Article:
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Student organizations striving for on-campus sustainability, larger presence than recent years

students with a cactus?

There are two organizations and one engineering program on campus that actively work to help the University of Louisiana at Lafayette achieve sustainability: The Biology Society, Student’s Against the Violation of the Environment (SAVE), and Cajun Advanced Picosatellite Experiment (CAPE).

The Biology Society works to help students learn more about biology and help the environment as well.

“In the Biology Society, we’re super proactive on trying to maintain sustainability, not just in the club itself, but we also try and spread that message onto our members as well to get them to be just as proactive outside of the organization as well,” Vanessa Le, the Public Relations Officer for the Biology Society, said.

“Specifically within the organization we do a lot of things throughout the semester,” Le continued. “This semester, our major project is going to be Festival Acadien's and our recycling efforts. We’re also going to be doing some service with cleaning up the bayou.”

SAVE is another campus organization, but this organization is new this year and more specific to UL Lafayette’s campus than the Biology Society.

“We really wanted to stabilize an environmentally friendly community on campus in which we could pass ideas around and actually start getting involved in the community.” Lucas Coleman, the co-president of SAVE, said.

Coleman mentioned some campus-specific issues that SAVE would like to see solved.

“I think the biggest environmental issue is housing and that students often leave the lights on and they leave windows open; all the cool air is going to be released,” Coleman said. “That’s one major problem right now.”

“Also, the cafeteria, where — just the amount of food that is being wasted everyday. You know, you might just throw away a couple of pieces today, a half a slice of pizza, but hundreds of people eat there a day and people are doing that everyday, and so that’s going to add up very, very fast.”

Coleman continued, “We’re working really closely with the Office of Sustainability department. One, because they have the resources that, kind of, we don’t have, and two, by working with them we’d have a larger voice in our community.”

Unlike the Biology Society and SAVE, CAPE is a program that is engineering-specific, but still helps the sustainability effort in a different way.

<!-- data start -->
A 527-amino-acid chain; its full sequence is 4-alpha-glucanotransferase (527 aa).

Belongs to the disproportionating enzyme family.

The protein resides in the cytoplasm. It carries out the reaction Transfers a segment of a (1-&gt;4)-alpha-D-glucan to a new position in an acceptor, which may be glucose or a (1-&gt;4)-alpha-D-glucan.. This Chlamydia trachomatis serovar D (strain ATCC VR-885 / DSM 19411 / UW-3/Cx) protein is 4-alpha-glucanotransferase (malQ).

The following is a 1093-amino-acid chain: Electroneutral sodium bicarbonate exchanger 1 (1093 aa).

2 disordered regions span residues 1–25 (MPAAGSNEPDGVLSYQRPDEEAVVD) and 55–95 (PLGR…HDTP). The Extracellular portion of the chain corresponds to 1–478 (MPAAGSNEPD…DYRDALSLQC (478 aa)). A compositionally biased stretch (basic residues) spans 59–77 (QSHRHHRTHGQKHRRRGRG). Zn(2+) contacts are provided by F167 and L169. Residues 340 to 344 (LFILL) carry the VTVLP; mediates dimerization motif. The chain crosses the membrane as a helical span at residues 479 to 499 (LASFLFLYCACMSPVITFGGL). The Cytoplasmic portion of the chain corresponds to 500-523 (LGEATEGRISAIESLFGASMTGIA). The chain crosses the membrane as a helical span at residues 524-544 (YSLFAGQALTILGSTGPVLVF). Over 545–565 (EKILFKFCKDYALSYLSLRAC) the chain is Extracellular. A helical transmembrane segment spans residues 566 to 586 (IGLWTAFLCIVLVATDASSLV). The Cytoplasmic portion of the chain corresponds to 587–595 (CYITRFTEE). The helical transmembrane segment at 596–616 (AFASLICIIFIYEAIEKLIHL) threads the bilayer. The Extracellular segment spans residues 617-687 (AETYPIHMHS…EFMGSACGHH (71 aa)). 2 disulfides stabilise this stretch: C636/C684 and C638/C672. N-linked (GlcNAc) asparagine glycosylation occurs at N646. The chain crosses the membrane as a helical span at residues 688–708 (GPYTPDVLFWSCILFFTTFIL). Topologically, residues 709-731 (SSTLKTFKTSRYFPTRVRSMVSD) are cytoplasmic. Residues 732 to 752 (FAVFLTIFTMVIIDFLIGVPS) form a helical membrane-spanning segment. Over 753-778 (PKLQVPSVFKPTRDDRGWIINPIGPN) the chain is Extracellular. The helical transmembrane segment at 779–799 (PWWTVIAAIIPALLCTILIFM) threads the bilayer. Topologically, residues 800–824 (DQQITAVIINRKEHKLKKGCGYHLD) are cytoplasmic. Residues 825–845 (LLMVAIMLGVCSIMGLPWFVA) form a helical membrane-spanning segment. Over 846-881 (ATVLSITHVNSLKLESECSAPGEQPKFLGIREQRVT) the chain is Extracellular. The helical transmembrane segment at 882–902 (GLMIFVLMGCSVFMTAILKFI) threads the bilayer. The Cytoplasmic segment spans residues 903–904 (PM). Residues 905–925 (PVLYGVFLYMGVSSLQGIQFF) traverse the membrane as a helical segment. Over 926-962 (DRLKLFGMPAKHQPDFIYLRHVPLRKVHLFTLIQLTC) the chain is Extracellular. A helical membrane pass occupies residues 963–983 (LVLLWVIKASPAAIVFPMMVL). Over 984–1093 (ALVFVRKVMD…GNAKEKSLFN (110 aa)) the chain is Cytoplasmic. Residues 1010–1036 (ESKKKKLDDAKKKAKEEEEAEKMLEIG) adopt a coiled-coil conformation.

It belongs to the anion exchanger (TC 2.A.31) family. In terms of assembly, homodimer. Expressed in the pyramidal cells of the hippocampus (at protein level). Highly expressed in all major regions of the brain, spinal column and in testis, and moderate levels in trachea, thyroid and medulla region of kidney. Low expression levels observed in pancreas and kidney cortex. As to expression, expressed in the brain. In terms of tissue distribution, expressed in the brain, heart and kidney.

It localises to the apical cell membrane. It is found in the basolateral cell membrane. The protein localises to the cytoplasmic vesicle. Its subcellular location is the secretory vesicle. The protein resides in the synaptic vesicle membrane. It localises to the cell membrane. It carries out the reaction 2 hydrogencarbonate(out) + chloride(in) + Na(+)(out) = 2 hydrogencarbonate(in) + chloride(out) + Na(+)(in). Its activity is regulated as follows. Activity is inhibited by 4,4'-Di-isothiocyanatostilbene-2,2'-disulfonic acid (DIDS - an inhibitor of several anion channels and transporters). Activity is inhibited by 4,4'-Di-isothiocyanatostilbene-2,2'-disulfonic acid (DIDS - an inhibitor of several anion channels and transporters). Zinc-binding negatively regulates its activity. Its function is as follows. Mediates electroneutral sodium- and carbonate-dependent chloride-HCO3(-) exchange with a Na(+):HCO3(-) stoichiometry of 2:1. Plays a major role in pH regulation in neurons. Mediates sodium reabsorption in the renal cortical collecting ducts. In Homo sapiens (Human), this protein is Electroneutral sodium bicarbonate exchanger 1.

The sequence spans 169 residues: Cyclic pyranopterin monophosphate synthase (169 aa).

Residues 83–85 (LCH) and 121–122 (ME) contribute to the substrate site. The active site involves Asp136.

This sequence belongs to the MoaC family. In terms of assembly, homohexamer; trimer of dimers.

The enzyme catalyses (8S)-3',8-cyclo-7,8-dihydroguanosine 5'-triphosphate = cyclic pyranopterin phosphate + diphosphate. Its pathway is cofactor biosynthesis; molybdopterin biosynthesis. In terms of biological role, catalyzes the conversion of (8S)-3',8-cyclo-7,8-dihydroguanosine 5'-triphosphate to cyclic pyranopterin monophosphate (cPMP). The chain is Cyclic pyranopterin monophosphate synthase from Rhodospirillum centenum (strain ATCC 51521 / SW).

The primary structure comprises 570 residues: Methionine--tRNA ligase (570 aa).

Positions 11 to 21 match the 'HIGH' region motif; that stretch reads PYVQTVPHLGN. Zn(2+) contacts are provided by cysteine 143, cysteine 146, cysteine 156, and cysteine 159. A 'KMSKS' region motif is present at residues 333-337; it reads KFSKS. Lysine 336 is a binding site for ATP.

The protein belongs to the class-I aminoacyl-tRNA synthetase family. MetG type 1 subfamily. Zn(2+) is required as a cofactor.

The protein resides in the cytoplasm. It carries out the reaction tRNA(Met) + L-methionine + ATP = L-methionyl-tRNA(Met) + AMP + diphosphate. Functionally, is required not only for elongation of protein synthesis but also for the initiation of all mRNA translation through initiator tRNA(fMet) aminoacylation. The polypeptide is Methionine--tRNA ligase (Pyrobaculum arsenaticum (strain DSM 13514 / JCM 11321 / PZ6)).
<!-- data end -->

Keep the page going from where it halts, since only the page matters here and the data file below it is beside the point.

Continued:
“The CAPE Program is currently working on a Weather Balloon Project through a grant with the Louisiana Space Grant Consortium (LaSpace) to develop a Weather Balloon Payload Project that collects data about pollutants in the upper atmosphere from the surface to roughly 100,000 feet in the sky,” Rizwan Merchant, the Program Manager for CAPE said.

“The program brings together electrical engineers, computer scientists, mechanical engineers and many other disciplines to build and launch picosatellites into space,” Merchant added, “Our program is primarily student-run and is responsible for the research, design, development and maintain low earth orbiting satellites.”

However, despite the presence of these organizations, some students are still unaware of their existence.

“Well I can’t think of any organizations, I know we have the classes though,” said senior Sierra Logan, a Biology major.

Courtney Burque, a student employee at the information desk in the Student Union, said, “I cannot think of any. I haven’t really given much thought to that at all.”

Kaylie Cory, the other co-president of SAVE, explained why she thought that students might not know about environmental organizations on campus.

“We haven’t really had one before, or for a while I should say because there was one before,” Cory said. “I think it was called Reach, and when the advisor died, they kind of didn’t do anything.

“We have the Office of Sustainability, but that’s not a student organization so there hasn’t really been a chance for students to organize themselves, and some people really don’t feel motivated to start it themselves.”

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